Thames Water fined £380,000 for pollution of a rural stream
Thames Water fined £380,000 at Aylesbury Crown Court for polluting the Horsenden Stream in Buckinghamshire.
The case was brought by the Environment Agency after Thames Water caused pollution from their site at Princes Risborough sewage treatment works (STW) to enter Horsenden Stream - part of the River Thame catchment area in the Chilterns, which is an Area of Outstanding Natural Beauty.
Thames Water pleaded guilty at Wycombe Magistrates Court on 5 August 2015 and was committed to Aylesbury Crown Court for sentence. On Monday 7 March 2016 the company was also ordered to pay costs of £23,092.64 and a victim surcharge of £120.
The ongoing management failures at a site the court described as clapped out were lamentable and caused the company to breach the site permit on a number of occasions between February and July 2013.
The court heard how in February 2013 an officer conducting an unrelated fisheries survey of the stream had to stop for his own welfare because of the level of sewage in the stream. The Recorder of Aylesbury, His Honour Judge Sheridan, noted that if it wasn’t for the fisheries survey the incidents were unlikely to have come to light due to the unacceptable level of management failures at the site.
A further discharge was seen by officers during a site visit on 5 March 2013 when the sewage in the stream looked like feathers in places, and again on 19 July 2013, the latter being caused by a blockage in the works.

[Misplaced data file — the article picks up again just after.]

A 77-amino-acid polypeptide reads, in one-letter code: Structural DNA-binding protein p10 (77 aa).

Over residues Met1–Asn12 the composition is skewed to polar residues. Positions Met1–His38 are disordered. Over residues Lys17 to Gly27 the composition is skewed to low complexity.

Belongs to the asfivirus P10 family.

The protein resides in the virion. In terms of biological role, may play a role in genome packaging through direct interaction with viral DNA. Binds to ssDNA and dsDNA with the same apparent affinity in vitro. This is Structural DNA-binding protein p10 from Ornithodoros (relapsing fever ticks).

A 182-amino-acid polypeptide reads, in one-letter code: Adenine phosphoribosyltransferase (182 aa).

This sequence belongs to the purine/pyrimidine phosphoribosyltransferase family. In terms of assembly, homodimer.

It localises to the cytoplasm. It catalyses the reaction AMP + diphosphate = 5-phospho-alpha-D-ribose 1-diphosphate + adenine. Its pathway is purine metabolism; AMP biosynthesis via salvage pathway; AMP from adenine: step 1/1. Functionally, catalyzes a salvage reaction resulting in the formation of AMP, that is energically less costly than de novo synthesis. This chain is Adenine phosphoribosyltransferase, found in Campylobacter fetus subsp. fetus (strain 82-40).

Princess Risborough STW is operated by Thames Water. Sewage requires treatment before it can be discharged into a receiving watercourse because it includes human waste, a variety of poIlutants, organic materials and chemicals. The conditions of the environmental permit set by the Environment Agency aim to prevent pollution of the stream. The permit also allows Thames Water to discharge sewage during storm conditions as long as stringent conditions are met.
Between February and July 2013 the site was poorly managed and there were ongoing problems. Storm discharges into the stream were either observed or recorded in the log book on 21 occasions.
The inlet screens, designed to prevent debris from entering the works and causing blockages, were not working and the storm tank pump was broken. The site’s storm weir was also set too low which meant that discharges were happening when the effluent should have been passing through the works for treatment.
Environment Officer, Holly Linham said:
Our officers attended the site where they walked the Horsenden Stream and saw thick layers of sewage fungus carpeting the river bed and plants. One of the officers had never seen sewage fungus in a stream that bad before. A biological survey of the stream noted that the impact of the sewage was chronic and was likely to have been prevalent for some time.
The conditions observed by Environment Agency officers during their visits were not isolated incidents. Log book entries suggest ongoing discharges and other problems at a site that was struggling to cope.
We take these types of incidents very seriously and will do everything within our powers to safeguard the environment and people that maybe affected, and that includes holding those who put the environment at risk to account for their actions.
In sentencing the court gave Thames Water full credit for its early plea. The company has since changed the management structure at the site and raised the storm weir. As a result the stream has improved. The court placed on record the company’s commitment to improving its environmental performance and noted that it could face significantly higher fines in future if it did not stay true to its word.